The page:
Pulitzer Prize-winning journalist and best-selling author Anna Quindlen will give the Founders’ Day Convocation address at Wake Forest University at 11 a.m. Feb. 19 in Wait Chapel. The event is free and open to the public.
During the ceremony, the university will recognize the field hockey team, which won its second consecutive NCAA Championship in 2003. Quindlen’s talk is offered as part of the university’s ongoing celebration of the 2003-2004 theme “Fostering Dialogue: Civil Discourse in an Academic Community.” The theme is dedicated to the exploration of how free people with passionate interests and beliefs can communicate openly without turning dialogue into discord.
Quindlen, a novelist who has written both fiction and non-fiction books, has published work in some of America’s most influential newspapers and most widely read magazines during the past 25 years. She writes the prestigious “Last Word” column in Newsweek magazine, and her latest novel, “Blessings,” is a New York Times best seller. The book was recently made into a television movie starring Mary Tyler Moore.
Quindlen, a columnist at The New York Times from 1981 to 1994, became only the third woman in the paper’s history to write a regular column for its Op-Ed page in 1990. The column, “Public and Private,” was nationally syndicated, and a collection of those columns titled “Thinking Out Loud” was published by Random House in 1993. The book was on the New York Times Best Seller List for more than three months. Quindlen won the Pulitzer Prize for commentary in 1992.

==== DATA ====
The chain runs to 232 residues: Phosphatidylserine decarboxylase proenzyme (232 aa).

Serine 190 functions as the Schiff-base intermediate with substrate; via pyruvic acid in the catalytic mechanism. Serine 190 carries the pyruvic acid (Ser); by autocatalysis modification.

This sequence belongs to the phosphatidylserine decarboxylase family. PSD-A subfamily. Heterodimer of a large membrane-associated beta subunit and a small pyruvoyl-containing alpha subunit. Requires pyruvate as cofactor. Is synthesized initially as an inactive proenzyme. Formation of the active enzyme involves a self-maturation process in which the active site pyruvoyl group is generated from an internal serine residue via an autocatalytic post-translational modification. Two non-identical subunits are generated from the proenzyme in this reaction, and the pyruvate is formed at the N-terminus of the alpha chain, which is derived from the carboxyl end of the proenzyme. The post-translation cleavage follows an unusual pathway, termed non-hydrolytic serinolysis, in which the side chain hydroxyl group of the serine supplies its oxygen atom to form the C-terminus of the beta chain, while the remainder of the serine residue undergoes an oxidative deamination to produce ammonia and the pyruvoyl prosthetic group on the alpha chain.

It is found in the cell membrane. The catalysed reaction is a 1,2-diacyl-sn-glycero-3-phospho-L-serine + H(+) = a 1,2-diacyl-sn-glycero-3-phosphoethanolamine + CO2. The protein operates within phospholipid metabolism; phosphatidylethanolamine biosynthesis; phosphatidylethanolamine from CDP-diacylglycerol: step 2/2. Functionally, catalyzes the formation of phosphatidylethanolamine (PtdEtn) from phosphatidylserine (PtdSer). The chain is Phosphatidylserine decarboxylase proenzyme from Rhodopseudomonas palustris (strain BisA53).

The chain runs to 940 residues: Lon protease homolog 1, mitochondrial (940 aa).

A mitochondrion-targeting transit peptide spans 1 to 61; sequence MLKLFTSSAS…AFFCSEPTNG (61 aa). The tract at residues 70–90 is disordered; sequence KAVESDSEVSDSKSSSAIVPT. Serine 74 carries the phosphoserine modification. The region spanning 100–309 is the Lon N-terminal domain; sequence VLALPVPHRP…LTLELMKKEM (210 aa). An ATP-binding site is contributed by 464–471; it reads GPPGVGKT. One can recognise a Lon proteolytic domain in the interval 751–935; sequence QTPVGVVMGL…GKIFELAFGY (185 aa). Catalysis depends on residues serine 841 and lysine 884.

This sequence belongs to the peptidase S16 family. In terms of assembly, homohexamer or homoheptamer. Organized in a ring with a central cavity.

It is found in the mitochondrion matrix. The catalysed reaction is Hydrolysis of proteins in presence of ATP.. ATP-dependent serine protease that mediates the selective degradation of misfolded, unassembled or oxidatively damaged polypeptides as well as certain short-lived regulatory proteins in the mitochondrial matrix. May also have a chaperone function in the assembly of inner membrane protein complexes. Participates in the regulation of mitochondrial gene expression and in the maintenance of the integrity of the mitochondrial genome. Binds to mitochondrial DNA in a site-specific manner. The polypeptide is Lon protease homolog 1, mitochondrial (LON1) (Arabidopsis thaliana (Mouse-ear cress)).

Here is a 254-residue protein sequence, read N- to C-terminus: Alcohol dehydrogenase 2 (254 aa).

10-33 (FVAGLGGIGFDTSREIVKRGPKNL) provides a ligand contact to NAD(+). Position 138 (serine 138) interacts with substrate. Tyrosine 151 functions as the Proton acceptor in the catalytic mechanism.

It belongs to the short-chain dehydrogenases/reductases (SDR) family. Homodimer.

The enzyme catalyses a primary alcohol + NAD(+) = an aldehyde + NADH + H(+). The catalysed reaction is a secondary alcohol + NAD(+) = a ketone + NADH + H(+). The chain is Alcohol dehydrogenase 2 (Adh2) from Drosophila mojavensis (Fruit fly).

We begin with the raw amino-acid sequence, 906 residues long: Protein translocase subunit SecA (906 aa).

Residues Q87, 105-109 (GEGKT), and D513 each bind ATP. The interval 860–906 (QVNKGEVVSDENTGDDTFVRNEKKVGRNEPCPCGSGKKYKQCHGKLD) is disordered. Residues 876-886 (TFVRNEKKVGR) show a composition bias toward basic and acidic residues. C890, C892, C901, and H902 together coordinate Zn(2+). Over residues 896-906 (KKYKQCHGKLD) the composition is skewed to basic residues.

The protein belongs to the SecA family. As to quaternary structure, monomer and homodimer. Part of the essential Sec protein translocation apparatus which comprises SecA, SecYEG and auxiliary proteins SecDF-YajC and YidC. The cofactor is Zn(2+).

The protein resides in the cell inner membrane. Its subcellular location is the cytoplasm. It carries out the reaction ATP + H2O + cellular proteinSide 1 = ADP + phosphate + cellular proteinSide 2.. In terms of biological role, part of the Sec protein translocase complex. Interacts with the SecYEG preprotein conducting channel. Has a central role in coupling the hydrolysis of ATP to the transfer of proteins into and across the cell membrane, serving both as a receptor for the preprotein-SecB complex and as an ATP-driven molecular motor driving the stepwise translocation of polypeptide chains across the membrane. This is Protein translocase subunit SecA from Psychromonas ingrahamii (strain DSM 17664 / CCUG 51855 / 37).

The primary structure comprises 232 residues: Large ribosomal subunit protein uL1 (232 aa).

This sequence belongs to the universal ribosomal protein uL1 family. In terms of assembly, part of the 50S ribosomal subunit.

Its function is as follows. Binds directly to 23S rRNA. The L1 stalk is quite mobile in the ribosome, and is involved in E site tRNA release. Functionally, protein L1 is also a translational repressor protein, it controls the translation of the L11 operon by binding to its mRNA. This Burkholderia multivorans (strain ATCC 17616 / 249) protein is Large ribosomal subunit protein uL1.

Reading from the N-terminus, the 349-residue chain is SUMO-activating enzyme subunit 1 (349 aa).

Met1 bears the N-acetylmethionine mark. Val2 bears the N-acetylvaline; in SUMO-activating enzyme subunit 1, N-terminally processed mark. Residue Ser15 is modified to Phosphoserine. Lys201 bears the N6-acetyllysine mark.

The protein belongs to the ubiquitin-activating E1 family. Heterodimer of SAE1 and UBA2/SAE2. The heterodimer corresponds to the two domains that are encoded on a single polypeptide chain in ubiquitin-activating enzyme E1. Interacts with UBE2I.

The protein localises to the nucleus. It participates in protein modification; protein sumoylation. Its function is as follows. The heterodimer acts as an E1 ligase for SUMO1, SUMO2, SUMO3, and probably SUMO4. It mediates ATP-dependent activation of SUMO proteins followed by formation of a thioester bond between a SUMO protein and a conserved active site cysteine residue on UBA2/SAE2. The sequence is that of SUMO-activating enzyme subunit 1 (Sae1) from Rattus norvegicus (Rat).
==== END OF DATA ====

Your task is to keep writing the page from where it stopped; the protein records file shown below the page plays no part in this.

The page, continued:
Quindlen, who joined the Times in 1977 as a general assignment reporter, was named the paper’s deputy metropolitan editor in 1983. She wrote the “About New York” column from 1981 to 1983 and created the column “Life in the 30’s” in 1985.
Quindlen left newspapers in 1995 to become a full-time novelist. She has written four best-selling novels, including “Object Lessons,” “One True Thing,” “Black and Blue,” and “Blessings.” “One True Thing” was made into a Universal feature film starring Meryl Streep and Rene Zellweger.
Her novel “Black and Blue,” which was chosen for Oprah’s Book Club, spent six months on The New York Times Best Seller List and was made into a television movie. With the release of “A Short Guide To A Happy Life” in 2000, Quindlen became the first writer to have books appear on the fiction, nonfiction and self-help New York Times Best Seller lists.
She is also the author of a collection of essays, “Living Out Loud,” and two children’s books, “The Tree That Came To Stay” and “Happily Ever After.” She also wrote the text for the coffee table pictorial “Naked Babies” and “Siblings.”
Quindlen is a graduate of Barnard College and was elected chair of Barnard’s board of trustees in 2003.
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